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NOAA Improves Marine Navigation Near Georgia and New Hampshire Naval Bases

New PORTS® locations provide real-time observations to aid mariners in busy shipping channels.

a current meter on a U.S. Coast Guard Aid-To-Navigation buoy near Naval Submarine Base Kings Bay, Georgia.

In 2020, NOAA installed a current meter on a U.S. Coast Guard Aid-To-Navigation buoy near Naval Submarine Base Kings Bay, Georgia. The current meter is a component of a NOAA system called PORTS® (short for Physical Oceanographic Real-Time System). PORTS® are deployed in many busy waterways throughout the U.S. to provide key environmental parameters — including water levels, currents, waves, salinity, bridge clearance (air gap), winds, air and water temperature, and visibility. Sensors are tailored to meet specific needs at each seaport.

Two new Physical Oceanographic Real-Time Systems, also known as PORTS®, are improving maritime safety near Kings Bay, Georgia, and Portsmouth, New Hampshire, near two U.S. Navy installations. NOAA and the U.S. Navy partnered to install the first new PORTS in two years, the 34th and 35th in the nationwide network.

The system near Naval Submarine Base Kings Bay, the East Coast home to America’s Ohio-class submarines, is an integrated series of sensors which will provide critical real-time information on oceanographic and meteorological conditions. This will greatly increase the navigation safety of vessels entering and exiting the channels of the St. Marys River and the Cumberland Sound.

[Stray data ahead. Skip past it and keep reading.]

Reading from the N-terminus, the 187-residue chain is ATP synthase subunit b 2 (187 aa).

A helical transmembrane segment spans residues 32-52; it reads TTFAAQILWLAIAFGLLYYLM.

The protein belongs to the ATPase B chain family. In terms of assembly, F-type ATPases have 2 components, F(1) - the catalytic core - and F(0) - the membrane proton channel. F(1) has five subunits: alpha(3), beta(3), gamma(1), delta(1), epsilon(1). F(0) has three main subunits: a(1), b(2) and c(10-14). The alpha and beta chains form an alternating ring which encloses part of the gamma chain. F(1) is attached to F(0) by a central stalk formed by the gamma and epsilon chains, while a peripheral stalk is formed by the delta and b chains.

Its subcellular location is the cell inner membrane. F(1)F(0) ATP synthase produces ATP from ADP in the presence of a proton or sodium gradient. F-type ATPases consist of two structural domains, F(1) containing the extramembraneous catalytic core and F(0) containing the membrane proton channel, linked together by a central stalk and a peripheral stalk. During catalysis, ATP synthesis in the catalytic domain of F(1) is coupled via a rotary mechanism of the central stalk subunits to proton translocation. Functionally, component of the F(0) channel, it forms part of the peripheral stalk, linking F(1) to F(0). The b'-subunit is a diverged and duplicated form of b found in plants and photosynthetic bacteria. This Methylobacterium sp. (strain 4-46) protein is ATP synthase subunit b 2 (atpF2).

The second site is near the Portsmouth Naval Shipyard, whose primary mission is the overhaul, repair and modernization of the Navy’s nuclear-powered attack submarine fleet. A new tide station on Seavey Island along the Piscataqua River will help protect shipyard personnel, critical facilities, and U.S. Navy submarines. Other local mariners and agencies will also have access to the real-time water level information, helping them better plan vessel transits and prevent mishaps. 

PORTS is a partnership program with local port authorities, pilot associations, the U.S. Coast Guard, the U.S. Army Corps of Engineers, the U.S. Navy, academia, and other stakeholders across the nation. In addition to other noted benefits, these systems also improve hazardous spill response and enhance recreational activities.

The first PORTS was established in 1991 in Tampa Bay following a deadly collision that occurred in 1981; an inbound freighter collided with the Sunshine Skyway Bridge, causing a bridge collapse that killed 35 people. The accident underscored the need for integrated real-time information to provide comprehensive situational awareness to mariners making safety and operational decisions.